Darent Thames Tributary- St. John’s Stream diversion
The St.John's Stream curves west and north
Post to the north Sutton at Hone
Post to the east South Darenth
Post to the south Dartford Road
Post to the west Farningham Road Homefield
Beside a farm machinery depot is a track leading down to the St John's stream, via old water-cress beds
Farningham Road and Sutton at Hone Station.1860 opened by the London, Chatham and Dover Railway as ‘Farningham and Sutton’. They also ran a bus service into Dartford. It was called ‘Farningham Road and Sutton at Hone’ and then in 1871 ‘Farningham Road’. Not near anywhere and lost in a draughty field. It is one of a number of surviving examples of typical LCDR station architecture. The station was part of the company's push to the capital. It was built of light-coloured brick of the company, and white pasting. The main station building was on the ''up'' side, of two storeys backing onto a steep approach way and incorporating accommodation for the Station Master. On its western side was a single-track brick- goods shed. On the ''down'' side was a two-storey high water tower. This lost its tank in 1939 and its large brick base was reused in the waiting room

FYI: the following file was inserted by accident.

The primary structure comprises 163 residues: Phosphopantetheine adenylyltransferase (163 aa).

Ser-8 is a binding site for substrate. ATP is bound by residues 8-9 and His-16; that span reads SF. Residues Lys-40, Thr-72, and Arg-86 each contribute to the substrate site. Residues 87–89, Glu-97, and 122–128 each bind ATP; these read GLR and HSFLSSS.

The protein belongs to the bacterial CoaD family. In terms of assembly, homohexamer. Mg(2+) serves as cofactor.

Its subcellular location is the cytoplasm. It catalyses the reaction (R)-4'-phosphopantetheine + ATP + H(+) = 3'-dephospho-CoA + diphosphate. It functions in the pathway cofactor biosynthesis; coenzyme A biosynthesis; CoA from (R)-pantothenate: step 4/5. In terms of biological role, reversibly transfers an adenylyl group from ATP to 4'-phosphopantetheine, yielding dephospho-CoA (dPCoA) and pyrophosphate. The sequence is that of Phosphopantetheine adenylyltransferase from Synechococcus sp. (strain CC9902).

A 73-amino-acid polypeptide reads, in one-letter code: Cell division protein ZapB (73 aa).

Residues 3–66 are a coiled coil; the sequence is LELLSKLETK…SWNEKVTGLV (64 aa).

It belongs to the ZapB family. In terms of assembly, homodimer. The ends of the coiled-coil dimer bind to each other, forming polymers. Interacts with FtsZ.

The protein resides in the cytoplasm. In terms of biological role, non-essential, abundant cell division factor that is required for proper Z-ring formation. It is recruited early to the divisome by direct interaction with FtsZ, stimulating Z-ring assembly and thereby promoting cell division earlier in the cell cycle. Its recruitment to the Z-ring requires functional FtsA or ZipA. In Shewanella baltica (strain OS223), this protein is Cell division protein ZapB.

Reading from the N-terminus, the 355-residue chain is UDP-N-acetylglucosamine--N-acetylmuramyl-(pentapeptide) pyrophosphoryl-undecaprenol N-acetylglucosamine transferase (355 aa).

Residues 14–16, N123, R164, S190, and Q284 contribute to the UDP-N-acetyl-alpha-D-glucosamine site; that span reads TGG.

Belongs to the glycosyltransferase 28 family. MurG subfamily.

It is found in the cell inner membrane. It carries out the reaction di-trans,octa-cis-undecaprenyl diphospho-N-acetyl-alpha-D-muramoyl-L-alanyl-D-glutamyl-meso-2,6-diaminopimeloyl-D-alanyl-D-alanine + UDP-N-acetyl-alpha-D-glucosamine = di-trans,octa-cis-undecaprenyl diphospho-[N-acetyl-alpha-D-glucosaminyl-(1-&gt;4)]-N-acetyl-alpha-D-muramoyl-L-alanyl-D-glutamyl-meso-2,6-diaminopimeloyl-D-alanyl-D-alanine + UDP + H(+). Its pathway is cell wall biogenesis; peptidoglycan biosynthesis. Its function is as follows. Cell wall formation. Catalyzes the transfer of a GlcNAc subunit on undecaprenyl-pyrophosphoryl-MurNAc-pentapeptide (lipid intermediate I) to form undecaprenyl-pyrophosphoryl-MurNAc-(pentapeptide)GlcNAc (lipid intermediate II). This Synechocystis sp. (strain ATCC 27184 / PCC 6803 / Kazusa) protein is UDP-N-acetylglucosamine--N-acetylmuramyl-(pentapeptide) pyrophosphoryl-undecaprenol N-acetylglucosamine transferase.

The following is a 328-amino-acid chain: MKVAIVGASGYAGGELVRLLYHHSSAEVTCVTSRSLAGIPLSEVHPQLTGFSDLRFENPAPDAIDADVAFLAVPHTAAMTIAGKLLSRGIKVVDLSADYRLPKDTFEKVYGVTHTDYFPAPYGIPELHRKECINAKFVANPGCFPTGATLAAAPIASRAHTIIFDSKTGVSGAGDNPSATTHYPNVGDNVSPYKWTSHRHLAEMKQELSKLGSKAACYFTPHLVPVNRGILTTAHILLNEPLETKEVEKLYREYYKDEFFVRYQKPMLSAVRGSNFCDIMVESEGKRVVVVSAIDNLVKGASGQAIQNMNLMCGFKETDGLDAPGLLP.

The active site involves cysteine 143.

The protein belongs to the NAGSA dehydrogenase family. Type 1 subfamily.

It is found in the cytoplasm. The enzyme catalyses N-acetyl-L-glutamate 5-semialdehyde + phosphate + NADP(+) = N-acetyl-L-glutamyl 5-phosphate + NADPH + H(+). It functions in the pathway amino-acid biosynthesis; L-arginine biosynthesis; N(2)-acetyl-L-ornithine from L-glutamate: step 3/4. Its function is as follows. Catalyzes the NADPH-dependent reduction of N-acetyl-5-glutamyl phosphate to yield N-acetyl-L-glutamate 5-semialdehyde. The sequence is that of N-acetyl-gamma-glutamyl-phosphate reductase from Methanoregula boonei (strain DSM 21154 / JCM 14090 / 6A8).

Corus building –site of Goods facilities - a through building with a wagon turntable at its western end and a lengthy siding
Two sidings on the ''up'' side, but to the east of the station building.
Siding on the ''down'' side,
Signal box of Saxby & Farmer design, in place in 1886 for the Gravesend West branch
Siding, 1886 for the Gravesend West line.
Single-track connection with an adjacent chalk pit
Frog Lane Mill, Sutton at Hone – sited about quarter of a mile west of the Horton Kirby Mill on the westerly diversion of the river. The yellow brick mill and cottages were on the north side of the lane and the mill pond stretched south to the railway – and used by skaters. 19th corn mill with a cast iron breast shot waterwheel of 10 by 6 feet. The mill had closed by 1914 before which it was grinding pig food.. The upper storeys were demolished in February 1936, leaving the brick base, waterwheel and some machinery. These had been cleared away by June 1965
Chapel Field Cottages